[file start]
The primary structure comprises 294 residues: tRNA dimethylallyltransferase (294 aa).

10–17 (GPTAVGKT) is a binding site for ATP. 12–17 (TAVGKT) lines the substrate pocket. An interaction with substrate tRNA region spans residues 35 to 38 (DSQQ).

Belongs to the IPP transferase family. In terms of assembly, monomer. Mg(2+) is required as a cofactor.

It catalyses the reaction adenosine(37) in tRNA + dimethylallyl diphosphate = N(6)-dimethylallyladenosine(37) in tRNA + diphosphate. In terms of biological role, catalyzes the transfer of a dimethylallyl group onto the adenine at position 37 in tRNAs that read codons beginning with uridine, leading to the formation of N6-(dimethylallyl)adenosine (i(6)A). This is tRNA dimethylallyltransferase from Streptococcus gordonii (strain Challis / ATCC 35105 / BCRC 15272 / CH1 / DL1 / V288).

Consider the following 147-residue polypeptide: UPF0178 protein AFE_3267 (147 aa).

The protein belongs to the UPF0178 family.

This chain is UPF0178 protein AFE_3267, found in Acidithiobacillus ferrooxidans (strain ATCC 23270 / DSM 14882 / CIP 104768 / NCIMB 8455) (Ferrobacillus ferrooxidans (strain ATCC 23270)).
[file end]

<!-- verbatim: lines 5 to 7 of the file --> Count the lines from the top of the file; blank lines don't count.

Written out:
Consider the following 147-residue polypeptide: UPF0178 protein AFE_3267 (147 aa).

The protein belongs to the UPF0178 family.

This chain is UPF0178 protein AFE_3267, found in Acidithiobacillus ferrooxidans (strain ATCC 23270 / DSM 14882 / CIP 104768 / NCIMB 8455) (Ferrobacillus ferrooxidans (strain ATCC 23270)).